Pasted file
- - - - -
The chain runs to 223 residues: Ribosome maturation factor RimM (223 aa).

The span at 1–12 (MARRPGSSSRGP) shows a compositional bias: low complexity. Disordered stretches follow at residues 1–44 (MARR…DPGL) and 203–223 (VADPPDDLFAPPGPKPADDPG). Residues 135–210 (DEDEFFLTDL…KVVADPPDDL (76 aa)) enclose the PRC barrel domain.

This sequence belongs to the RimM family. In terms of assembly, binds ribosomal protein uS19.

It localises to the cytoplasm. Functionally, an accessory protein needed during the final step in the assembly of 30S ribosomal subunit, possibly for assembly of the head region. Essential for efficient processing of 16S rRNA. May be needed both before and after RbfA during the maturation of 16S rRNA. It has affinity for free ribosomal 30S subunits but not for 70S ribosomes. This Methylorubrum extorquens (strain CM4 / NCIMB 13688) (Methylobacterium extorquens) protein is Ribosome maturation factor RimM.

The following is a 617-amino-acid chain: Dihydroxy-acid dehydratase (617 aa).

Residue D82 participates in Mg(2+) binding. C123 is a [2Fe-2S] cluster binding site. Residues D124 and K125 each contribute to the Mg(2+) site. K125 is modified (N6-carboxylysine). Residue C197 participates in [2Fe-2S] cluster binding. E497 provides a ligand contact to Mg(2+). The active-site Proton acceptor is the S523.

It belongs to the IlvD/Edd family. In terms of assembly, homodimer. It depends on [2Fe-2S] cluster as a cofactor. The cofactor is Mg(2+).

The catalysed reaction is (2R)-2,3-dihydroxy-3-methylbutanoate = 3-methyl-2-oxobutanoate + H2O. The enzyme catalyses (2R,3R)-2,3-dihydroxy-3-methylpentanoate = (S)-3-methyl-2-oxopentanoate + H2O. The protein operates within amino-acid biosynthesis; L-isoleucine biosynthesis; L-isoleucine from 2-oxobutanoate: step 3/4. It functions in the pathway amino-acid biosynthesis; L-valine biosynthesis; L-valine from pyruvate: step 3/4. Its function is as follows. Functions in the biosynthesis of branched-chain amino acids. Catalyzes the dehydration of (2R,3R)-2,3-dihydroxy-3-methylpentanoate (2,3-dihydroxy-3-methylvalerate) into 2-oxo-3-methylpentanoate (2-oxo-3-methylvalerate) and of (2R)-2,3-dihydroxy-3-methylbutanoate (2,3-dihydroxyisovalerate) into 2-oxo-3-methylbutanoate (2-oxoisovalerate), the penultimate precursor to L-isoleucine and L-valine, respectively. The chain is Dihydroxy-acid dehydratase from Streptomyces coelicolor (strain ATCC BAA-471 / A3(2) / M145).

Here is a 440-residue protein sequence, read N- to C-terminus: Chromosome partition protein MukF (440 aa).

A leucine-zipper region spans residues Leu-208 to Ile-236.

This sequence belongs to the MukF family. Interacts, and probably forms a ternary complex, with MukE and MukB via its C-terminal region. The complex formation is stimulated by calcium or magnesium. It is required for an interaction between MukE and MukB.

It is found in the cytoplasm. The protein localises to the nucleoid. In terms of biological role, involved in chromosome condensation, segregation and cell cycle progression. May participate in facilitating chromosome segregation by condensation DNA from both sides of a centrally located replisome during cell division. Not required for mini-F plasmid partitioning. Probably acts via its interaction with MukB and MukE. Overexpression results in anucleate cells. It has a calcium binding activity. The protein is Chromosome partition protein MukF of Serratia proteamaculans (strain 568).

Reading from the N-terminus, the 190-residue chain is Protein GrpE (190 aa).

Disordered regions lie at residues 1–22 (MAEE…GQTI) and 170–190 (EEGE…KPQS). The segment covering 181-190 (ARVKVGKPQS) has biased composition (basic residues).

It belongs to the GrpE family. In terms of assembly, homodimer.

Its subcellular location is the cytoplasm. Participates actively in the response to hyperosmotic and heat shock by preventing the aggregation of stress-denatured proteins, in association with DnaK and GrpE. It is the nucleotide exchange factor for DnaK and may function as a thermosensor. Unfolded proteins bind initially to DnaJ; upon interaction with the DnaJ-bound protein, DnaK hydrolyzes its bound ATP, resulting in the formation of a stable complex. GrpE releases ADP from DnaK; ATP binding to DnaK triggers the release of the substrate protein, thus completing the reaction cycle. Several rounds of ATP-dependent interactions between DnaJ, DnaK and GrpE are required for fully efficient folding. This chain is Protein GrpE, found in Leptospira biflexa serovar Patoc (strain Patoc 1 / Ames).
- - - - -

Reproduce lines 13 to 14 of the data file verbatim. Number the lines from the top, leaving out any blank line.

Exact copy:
Reading from the N-terminus, the 190-residue chain is Protein GrpE (190 aa).

Disordered regions lie at residues 1–22 (MAEE…GQTI) and 170–190 (EEGE…KPQS). The segment covering 181-190 (ARVKVGKPQS) has biased composition (basic residues).